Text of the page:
12. Apr 2017

Why is Lockout/Tagout Crucial in Demolition?

OSHA sets the standards for The Control of Hazardous Energy, or Lockout/Tagout (LOTO), in 29 CFR 1910.147. This regulation puts into place safety procedures in the workplace to ensure that dangerous or hazardous machinery is properly shut down. In addition, this machinery cannot be restarted prior to servicing or maintenance work. This requires that the energy sources be isolated thereby rendering the equipment and machinery inoperable. These standards are especially important during a demolition.

Lockout/Tagout in Demolition Ensures Safety

LOTO is a key procedure to protect personnel from unexpected startup or energization of machinery, including the release of hazardous energy during activities such as demolition, installation, or routine maintenance. Hazardous energy includes electrical, chemical, mechanical (gravitational, rotational), pressure, vacuum (pneumatic, hydraulic), thermal, and other energies that could cause harm. These procedures apply to fixed, permanently installed, portable, and temporarily installed equipment.

This critical procedure protects against the serious physical injuries that could occur when a hazardous piece of equipment suddenly starts up. These injuries include:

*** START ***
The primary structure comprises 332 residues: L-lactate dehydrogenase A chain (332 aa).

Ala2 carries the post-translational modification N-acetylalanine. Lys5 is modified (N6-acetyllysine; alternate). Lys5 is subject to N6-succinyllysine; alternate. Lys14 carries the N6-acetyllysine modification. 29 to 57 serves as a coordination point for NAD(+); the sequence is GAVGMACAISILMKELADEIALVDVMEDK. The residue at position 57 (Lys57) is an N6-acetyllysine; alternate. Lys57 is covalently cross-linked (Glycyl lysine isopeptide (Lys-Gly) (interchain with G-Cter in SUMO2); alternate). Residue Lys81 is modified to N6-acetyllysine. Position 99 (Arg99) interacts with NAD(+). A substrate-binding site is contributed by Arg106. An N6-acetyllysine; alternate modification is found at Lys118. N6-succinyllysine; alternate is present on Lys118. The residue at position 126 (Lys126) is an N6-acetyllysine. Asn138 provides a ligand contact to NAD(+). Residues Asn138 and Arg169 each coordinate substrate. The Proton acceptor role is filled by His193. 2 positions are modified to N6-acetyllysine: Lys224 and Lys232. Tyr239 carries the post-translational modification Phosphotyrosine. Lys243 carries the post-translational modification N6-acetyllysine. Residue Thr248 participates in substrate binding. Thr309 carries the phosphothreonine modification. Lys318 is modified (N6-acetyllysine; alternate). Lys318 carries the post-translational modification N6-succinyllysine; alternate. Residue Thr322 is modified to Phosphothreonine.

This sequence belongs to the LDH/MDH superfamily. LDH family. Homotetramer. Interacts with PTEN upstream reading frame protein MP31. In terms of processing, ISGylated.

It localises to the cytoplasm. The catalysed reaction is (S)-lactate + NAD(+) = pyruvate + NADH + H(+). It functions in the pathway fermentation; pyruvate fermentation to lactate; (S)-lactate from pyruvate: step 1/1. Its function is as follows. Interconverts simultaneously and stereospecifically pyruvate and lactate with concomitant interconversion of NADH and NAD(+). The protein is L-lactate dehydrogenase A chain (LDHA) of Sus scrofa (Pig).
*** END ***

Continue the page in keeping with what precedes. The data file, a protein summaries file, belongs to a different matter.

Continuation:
• Shock and electrocution
  • Burns
  • Cuts and slices
  • Pinching and Crushing
  • Death

SV Demolition Safeguards Workers and Properties

Safeguarding workers, utilities, and adjacent properties is a top priority as SV Demolition. Demolition activities can range from remodeling an area within a building to dismantling an entire structure and this can consist of multiple tasks that are hazardous by nature. One of those crucial tasks is shutting off, capping, or controlling all electricity, gas, steam, water, sewer, and other services, and this must be done with strict accountability from beginning to end. If power, water, or other utilities must remain on during demolition, these lines need to be temporarily relocated and/or protected. The location of any overhead power source must also be considered carefully because they can be particularly dangerous in a demolition.

Isolating Energy Sources

As a key step in preparing a building for demolition, all hazardous energy sources must be isolated to prevent injuries. The sources must be isolated and then locked with a tag on the lock. This tag identifies the worker who placed the lock and tag, and that individual holds the key. When completed properly, this prevents any machinery or equipment left on site from sudden startup during a demolition.

When preparing a site for demolition, SV Demolition works closely with the building owners to ensure that all LOTO procedures have been followed. We never assume that each step has been carefully completed, rather we see ourselves as apartner to ensure that all personnel are safe. This takes a comprehensive knowledge of and appreciation for the applicable OSHA regulations.

SV Demolition has the skills, knowledge, and experience to ensure that all safety standards are met and exceeded. Contact us today to learn how we can assist with OSHA requirements on your demolition projects.